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Charlie Chaplin




United Artists, 1936.  Directed by Charlie Chaplin.  Camera:  R.H. Totheroh.  With Charlie Chaplin, Paulette Goddard, Henry Bergman, Chester Conklin, Tiny Sandford, Hank Mann.

Charlie is caught up in the machine age.  He is a factory worker whose job is to tighten bolts on a moving belt.  Charlie and a co-worker (Chester Conklin) get caught in a huge machine while oiling it, but after passing safely through its wheels, they are set on the ground once again.  Charlie is chosen to test a new machine which will feed lunch to a worker in a short period of time.  But the various feeding mechanisms on the machine go haywire, all except the mouth-wiper which always seems to work.  Charlie is extricated from the machine and put back to work.  His routine, mechanical job unbalances his mind and he runs amuck with a wrench intending to tighten anything round.  When he chases a woman with big round buttons on her dress down the street, he is arrested and placed in a mental hospital.

When he is released, he finally succeeds in getting a job, but he has worked only a few hours when a strike is called.  He is mistaken for the leader of a mob demonstrating in the street when lie picks up a red flag which has fallen from a truck.  He is carted off to jail, where he finds his burly cellmate knitting.  He is somewhat disconcerted by this.  When he prevents a jailbreak, however, he is rewarded with a private cell and is treated royally.  He is pardoned, but longs for the security of his jail cell when he finds that life on the outside is far from easy.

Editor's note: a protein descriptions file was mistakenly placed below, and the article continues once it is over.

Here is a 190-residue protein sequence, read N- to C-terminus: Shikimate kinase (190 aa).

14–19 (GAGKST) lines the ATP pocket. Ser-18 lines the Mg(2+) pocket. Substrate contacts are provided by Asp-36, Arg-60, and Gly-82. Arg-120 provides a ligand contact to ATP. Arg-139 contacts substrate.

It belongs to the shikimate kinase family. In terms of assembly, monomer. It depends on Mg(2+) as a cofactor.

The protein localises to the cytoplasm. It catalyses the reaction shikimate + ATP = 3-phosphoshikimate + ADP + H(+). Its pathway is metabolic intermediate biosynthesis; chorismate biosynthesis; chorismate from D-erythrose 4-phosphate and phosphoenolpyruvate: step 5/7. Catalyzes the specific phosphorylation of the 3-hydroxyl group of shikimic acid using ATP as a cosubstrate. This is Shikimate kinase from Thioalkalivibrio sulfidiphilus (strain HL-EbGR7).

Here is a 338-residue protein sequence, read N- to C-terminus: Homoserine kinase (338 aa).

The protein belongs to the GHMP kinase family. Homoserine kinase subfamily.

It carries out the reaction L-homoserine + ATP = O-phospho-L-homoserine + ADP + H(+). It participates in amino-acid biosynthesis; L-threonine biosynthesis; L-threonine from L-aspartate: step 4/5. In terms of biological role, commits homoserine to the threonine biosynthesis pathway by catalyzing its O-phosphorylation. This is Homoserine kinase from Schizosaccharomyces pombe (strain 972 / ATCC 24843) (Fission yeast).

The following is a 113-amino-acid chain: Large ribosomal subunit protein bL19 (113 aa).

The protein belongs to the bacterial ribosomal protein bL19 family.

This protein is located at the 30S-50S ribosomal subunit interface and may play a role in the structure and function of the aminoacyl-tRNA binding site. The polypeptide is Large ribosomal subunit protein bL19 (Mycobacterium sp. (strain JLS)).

A young orphan girl (Paulette Goddard), who has fled from her waterfront home to avoid being placed in an orphanage, is arrested for stealing some food.  When Charlie sees this, he tells the policeman that he did it, hoping that he will be put back in jail.  When he fails to convince the policeman, he goes into a café, orders a huge meal, and then says he cannot pay for it.  He is arrested and placed in the same police wagon as the young girl.  She breaks out of it and takes Charlie with her, although he goes unwillingly.

Charlie gets a job in a department store as a night watchman.  He lets the girl have the run of the store while he is on duty.  Thieves enter one night, but when Charlie recognizes them as his former co-workers in the factory, out of work and money, he joins them in a party at the expense of the store.  Morning comes, and the jig is up.  Charlie winds up back behind the bars.

The girl finds a job as a cabaret dancer while Charlie is in jail.  When he is released she sees to it that he finds a job as a waiter in the same place, Charlie is not too successful serving food, but he is a big success as a singing waiter.  His happiness, however, is short-lived.  Police officers arrive, looking for the orphan, and Charlie and the girl are forced to flee.  When they are safe on the road, they talk about having a better life some day, and decide to trust in the future.